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April 9, 2018

When do I need to use a California All-Purpose Acknowledgment?

Filed under: California_Notary,Other Guest Bloggers — Tags: — admin @ 10:42 am

When do I need to use a California All-Purpose Acknowledgment?
A Notary Public in California only needs to use the notarial language found in an All Purpose Acknowledgment if the document is being filed in California.

California Civil Code Sec 1189 ( c ) allows a Notary to use the preprinted acknowledgment language from another state as long as the Notary is not required to determine or certify in which capacity the signer is signing the document. Certifications are prohibited for Notaries to perform by California law. Notaries are not required to even include the disclaimer at the top of the notarization which essentially states that the Notary Public completing the notarization is only verifying the identity of the signer and not the “truthfulness, accuracy or validity of the document”.

A document that many Notaries see and something that I see brought to my office often at A1 Live Scan Fingerprinting and Notary Services in downtown Los Angeles is Form TSP-70 which is the Thrift and Savings plan Financial Hardship In-Service Withdrawal Request form. This form has preprinted Notarial Language for Acknowledgment and has specific instructions for the Notary that reads in relevant part, “Notary:……No other acknowledgement is acceptable (see instructions)”.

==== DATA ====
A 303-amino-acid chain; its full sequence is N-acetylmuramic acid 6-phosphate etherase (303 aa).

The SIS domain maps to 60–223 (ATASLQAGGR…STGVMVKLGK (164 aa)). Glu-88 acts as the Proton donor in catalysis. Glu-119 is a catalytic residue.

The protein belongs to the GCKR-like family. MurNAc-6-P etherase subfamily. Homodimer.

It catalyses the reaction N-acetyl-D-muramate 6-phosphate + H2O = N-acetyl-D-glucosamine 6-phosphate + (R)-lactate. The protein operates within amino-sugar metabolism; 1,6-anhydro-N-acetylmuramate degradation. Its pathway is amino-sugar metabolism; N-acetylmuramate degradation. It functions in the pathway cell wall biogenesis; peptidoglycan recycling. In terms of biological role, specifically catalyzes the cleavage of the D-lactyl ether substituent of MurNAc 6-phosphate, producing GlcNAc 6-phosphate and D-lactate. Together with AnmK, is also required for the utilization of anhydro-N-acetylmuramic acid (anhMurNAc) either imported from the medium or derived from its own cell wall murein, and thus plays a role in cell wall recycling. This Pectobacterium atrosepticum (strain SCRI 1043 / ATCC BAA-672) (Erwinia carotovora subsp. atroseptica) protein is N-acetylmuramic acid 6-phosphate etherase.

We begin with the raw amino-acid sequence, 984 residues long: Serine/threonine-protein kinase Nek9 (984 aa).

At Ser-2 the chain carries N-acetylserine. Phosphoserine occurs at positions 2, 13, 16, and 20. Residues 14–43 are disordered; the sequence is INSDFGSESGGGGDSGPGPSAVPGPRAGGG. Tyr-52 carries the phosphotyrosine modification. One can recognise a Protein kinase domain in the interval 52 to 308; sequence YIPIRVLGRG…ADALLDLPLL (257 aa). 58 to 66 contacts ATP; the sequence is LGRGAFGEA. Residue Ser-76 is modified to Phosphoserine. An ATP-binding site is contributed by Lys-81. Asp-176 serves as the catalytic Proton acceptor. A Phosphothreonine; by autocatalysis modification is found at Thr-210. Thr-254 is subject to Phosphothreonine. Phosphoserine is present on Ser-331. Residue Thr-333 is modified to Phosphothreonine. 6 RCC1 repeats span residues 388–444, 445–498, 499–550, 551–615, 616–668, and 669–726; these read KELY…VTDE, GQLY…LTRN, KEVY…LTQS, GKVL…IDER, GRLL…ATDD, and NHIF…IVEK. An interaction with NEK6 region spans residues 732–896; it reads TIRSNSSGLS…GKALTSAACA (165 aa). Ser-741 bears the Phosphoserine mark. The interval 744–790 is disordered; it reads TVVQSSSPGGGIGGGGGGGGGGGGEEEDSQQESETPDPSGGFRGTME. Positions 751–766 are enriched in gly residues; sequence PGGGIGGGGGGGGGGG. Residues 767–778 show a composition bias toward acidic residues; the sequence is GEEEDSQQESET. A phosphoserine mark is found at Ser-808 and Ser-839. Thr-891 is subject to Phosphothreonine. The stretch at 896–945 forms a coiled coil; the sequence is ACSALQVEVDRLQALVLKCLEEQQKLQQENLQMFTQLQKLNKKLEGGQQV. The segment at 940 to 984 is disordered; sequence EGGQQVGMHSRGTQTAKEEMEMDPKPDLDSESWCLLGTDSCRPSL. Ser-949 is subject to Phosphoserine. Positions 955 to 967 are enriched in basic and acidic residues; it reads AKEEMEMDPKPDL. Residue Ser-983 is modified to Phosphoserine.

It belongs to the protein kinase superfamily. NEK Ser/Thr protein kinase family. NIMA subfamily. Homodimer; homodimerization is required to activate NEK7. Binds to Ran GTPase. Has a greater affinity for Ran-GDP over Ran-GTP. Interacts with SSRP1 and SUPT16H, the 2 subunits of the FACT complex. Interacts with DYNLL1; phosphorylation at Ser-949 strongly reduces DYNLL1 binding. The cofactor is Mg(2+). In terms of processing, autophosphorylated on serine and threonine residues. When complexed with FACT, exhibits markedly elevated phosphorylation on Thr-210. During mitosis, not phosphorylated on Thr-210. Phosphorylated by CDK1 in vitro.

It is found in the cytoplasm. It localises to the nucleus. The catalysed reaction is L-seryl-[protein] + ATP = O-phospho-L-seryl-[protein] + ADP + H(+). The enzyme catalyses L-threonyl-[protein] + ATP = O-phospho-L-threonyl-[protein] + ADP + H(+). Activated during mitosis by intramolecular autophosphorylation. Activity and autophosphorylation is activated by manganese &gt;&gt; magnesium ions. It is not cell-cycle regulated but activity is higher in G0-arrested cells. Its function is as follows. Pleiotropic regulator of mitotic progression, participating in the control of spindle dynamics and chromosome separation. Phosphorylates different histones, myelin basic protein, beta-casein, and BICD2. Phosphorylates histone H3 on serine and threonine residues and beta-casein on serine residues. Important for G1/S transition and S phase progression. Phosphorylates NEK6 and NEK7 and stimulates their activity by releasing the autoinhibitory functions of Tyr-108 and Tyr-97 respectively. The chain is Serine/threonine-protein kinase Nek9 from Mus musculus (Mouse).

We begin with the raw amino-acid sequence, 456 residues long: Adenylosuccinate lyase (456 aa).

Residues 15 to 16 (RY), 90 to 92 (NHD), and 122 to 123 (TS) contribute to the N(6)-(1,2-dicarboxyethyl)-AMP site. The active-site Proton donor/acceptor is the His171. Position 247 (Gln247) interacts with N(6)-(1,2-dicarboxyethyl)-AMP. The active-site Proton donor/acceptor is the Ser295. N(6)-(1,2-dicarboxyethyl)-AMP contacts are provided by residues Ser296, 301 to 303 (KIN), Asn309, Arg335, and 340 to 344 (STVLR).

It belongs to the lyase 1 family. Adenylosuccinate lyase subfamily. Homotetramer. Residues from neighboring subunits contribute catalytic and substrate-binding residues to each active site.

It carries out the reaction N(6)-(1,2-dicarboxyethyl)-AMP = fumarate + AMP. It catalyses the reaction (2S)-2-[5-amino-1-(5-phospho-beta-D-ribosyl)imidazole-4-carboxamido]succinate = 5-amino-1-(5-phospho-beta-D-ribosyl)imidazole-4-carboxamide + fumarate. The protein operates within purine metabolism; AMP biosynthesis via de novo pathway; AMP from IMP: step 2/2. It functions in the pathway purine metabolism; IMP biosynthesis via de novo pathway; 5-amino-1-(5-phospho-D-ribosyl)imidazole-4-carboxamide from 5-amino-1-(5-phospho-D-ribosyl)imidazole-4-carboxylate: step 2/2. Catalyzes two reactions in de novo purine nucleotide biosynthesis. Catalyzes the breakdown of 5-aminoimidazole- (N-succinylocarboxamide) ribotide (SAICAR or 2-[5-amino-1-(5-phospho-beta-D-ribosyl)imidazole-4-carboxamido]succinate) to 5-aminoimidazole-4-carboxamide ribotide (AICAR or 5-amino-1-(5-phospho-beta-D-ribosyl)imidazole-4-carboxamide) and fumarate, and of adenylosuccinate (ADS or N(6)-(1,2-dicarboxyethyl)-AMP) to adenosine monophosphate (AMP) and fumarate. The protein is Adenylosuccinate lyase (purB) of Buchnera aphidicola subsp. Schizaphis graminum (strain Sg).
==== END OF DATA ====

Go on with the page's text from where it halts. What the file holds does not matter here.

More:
When you see forms such as TSP-70 that is being sent or filed in another state or jurisdiction, use the preprinted form as long as you are not being asked to certify the capacity in which the signer is signing the document.

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April 8, 2018

An Absurd Forgery of “my” Notarization

Filed under: Ken Edelstein — admin @ 11:17 am

An Absurd Forgery of “my” Notarization

I have just been speaking with an insurance company investigator. When the caller identified themselves I took the precaution of verifying the caller via several methods. Once convinced of the caller identity the facts were relayed to me. I then proved the document to be a forgery.

There were several interesting aspects to this particular identity thief. They managed to swindle a car dealership in the Midwest using a notary stamp clearly purporting to represent a New York notary – me. The stamp, to any New York notary appeared false, having both improper information (my address) and lacking required information (the primary county of my registry).

Thus, so far, the stamp is being “used” outside of its lawful jurisdiction and was improperly designed.

Now for the truly strange aspect: The document was a very brief Power of Attorney, ostensibly from the owner giving the Principal the right to receive the vehicle and register it. The seriously weird part was that the “notary” also was the Agent who received the authority.

I don’t know the notary rules where you are reading this, but I would guess that the applicable New York notary laws probably apply where you are reading these words.

To the best of my understanding (and common sense) the notary is not permitted to either be a part of the transaction nor have a financial interest in its outcome.

Strike One: The notary stamp is formulated improperly (of course the general public won’t know)
Strike Two: The notarization is taking place outside of the state indicated.